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pp. 116-135

On June 2, 1915, nearly six hundred Indian pupils gathered in the main auditorium at Sherman Institute. Eager to see their classmates graduate at the school’s thirteenth annual baccalaureate ceremony, the pupils filed into the auditorium, quickly took their assigned seats, and waited for the service to begin....

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7. Returning to Hopi

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pp. 138-161

In the ancient Hopi migrations, the clans traveled beyond the mesas and migrated in the four cardinal directions. The clans did not stay away forever, but eventually returned to their ancestral lands. Hopi clans had experienced a different life beyond the Hopi mesas, and when they returned home...

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Conclusion

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pp. 163-169

Hopis have a long history of resisting and accommodating foreign powers. When the U.S. government demanded that Hopi children attend various day schools and the Keams Canyon School in the late nineteenth century, some Hopis resisted government offi cials with their actions and words,...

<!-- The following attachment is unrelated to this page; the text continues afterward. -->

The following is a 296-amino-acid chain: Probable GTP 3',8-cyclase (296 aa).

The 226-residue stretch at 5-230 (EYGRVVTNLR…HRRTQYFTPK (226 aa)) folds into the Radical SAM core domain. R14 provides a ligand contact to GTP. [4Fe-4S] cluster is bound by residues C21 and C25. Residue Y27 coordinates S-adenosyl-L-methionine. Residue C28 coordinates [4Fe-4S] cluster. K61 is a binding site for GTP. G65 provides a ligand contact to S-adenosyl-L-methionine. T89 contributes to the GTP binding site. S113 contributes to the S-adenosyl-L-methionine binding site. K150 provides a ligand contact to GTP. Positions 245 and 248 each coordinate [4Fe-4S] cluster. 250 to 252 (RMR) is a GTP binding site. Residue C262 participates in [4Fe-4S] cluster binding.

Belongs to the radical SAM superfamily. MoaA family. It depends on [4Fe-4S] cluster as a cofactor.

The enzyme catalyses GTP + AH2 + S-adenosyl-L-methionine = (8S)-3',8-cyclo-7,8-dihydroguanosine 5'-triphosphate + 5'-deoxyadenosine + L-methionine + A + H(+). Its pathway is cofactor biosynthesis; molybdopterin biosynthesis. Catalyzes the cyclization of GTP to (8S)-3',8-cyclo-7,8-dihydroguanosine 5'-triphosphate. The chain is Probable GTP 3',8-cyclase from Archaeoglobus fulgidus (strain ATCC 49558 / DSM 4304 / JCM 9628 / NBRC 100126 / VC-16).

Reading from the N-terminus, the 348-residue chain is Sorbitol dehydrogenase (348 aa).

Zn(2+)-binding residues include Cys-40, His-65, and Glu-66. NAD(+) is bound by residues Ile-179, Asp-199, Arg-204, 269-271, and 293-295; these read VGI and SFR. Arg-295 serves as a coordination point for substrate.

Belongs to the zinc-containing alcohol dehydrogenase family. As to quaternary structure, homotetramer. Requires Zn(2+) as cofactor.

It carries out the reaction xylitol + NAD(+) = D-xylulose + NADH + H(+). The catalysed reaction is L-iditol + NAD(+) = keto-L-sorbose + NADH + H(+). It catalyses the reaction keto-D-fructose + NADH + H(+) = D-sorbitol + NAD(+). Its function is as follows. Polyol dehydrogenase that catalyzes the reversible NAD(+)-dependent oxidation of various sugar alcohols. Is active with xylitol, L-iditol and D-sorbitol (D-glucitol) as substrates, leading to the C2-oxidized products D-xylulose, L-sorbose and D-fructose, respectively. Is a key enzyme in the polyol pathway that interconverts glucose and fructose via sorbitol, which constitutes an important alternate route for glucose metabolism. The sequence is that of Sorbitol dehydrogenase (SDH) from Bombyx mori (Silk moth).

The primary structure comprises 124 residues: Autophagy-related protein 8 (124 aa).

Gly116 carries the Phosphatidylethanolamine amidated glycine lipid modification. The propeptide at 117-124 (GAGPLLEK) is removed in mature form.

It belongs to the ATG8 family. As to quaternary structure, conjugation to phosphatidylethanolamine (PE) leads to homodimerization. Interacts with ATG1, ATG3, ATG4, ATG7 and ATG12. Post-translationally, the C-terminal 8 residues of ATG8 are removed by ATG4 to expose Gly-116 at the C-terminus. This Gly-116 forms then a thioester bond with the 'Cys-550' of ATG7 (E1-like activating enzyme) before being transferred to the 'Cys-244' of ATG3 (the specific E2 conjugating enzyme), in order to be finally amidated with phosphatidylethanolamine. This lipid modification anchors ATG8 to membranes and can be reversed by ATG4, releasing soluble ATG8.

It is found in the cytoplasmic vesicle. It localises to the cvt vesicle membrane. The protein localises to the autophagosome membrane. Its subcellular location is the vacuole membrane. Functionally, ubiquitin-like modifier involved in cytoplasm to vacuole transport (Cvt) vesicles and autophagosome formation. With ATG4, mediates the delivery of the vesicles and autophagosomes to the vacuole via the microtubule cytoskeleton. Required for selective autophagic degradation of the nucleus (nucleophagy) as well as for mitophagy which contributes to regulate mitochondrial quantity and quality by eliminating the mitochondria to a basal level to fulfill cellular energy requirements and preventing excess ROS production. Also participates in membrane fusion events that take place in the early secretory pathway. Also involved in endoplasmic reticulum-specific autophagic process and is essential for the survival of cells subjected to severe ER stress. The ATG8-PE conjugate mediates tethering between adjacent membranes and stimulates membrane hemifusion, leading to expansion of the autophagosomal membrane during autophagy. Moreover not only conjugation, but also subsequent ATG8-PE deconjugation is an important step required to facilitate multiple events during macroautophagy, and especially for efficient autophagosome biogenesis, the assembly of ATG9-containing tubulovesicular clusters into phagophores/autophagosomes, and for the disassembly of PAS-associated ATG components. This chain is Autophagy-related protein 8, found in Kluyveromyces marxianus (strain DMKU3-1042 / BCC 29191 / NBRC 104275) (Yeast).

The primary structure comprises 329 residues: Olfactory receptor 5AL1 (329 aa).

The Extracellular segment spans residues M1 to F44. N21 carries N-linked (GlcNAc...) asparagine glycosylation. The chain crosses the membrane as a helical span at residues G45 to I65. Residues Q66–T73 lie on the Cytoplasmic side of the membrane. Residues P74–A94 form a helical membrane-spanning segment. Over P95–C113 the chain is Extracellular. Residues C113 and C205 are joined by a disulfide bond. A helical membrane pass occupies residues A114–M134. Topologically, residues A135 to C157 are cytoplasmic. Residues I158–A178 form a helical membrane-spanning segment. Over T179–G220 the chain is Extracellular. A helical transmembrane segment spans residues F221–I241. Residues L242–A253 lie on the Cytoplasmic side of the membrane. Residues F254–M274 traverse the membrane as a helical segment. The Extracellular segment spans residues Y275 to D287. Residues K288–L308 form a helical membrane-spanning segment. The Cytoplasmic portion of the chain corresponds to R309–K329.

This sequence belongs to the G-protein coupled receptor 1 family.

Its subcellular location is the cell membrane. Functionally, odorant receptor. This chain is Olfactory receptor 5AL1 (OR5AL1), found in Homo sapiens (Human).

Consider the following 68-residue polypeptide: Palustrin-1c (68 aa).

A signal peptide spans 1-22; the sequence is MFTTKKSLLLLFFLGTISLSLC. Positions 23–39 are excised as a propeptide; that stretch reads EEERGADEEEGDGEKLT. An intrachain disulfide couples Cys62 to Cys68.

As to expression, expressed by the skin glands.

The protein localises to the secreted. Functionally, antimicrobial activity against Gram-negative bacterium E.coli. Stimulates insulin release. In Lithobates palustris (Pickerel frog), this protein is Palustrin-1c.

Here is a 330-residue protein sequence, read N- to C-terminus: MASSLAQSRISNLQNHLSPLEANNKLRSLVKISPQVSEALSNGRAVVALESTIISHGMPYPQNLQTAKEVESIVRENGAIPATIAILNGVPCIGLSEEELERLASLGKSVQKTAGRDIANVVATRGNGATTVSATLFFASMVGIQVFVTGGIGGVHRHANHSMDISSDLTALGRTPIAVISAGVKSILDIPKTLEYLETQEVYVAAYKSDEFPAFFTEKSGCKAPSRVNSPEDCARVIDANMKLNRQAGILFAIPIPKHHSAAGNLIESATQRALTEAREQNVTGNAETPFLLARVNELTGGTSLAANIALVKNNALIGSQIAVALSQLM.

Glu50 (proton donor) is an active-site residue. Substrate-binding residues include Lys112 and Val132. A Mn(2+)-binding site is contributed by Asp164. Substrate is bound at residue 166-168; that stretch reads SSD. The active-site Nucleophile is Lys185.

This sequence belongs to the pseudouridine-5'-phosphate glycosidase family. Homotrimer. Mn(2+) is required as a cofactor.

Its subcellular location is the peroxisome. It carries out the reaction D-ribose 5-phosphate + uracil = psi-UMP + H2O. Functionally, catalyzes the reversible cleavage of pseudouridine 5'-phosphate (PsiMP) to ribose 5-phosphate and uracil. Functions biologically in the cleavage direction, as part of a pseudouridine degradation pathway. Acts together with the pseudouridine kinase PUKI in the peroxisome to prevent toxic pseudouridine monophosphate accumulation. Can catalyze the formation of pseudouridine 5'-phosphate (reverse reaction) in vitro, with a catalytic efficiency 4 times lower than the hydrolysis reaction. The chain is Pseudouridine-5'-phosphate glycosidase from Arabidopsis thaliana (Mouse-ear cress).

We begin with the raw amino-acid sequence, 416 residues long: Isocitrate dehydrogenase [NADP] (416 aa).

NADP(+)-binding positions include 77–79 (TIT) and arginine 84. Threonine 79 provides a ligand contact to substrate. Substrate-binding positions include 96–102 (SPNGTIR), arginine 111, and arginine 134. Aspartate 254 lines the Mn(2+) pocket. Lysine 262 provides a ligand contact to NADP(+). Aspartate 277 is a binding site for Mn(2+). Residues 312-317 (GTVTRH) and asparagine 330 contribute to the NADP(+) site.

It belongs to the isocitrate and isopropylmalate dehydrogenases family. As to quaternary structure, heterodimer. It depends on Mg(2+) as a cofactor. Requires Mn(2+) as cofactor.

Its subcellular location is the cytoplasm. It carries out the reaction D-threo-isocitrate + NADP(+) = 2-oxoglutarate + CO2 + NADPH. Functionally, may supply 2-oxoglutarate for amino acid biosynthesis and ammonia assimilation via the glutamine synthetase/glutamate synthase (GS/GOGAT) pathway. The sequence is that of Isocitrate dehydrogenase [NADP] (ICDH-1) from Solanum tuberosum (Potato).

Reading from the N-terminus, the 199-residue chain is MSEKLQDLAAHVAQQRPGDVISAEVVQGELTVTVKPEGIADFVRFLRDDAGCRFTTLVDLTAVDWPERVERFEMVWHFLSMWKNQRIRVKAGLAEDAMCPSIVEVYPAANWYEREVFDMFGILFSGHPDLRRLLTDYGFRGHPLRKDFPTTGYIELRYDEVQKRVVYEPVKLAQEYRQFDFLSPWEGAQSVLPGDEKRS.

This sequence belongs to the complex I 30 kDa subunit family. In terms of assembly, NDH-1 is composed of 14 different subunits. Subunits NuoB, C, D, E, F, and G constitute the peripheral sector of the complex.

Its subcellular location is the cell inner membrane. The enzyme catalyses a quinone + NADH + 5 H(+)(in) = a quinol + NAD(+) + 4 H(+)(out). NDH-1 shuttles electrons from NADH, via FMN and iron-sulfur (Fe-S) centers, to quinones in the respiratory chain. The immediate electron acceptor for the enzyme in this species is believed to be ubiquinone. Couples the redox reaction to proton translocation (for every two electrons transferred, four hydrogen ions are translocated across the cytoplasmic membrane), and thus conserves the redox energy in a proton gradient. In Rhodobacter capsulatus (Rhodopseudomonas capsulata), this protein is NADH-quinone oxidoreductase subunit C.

Appendix

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pp. 172-173

Notes

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pp. 175-206

Bibliography

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pp. 208-218

Index

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pp. 220-237


E-ISBN-13: 9780803234444
E-ISBN-10: 0803234449
Print-ISBN-13: 9780803216266
Print-ISBN-10: 0803216262

Page Count: 272
Illustrations: 1 appendix
Publication Year: 2010

Series Title: Indigenous Education

Research Areas

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Subject Headings

  • Hopi Indians -- Education -- History -- 20th century.
  • Hopi Indians -- Ethnic identity -- History -- 20th century.
  • Hopi Indians -- Cultural assimilation -- History -- 20th century.
  • Hopi Indians -- Government relations -- History -- 20th century.
  • Government, Resistance to -- Southwest, New -- History -- 20th century.
  • Sherman Institute (Riverside, Calif.) -- History -- 20th century.
  • Indian students -- California -- Riverside -- History -- 20th century.
  • School children -- California -- Riverside -- History -- 20th century.
  • Off-reservation boarding schools -- Social aspects -- California -- Riverside -- History -- 20th century.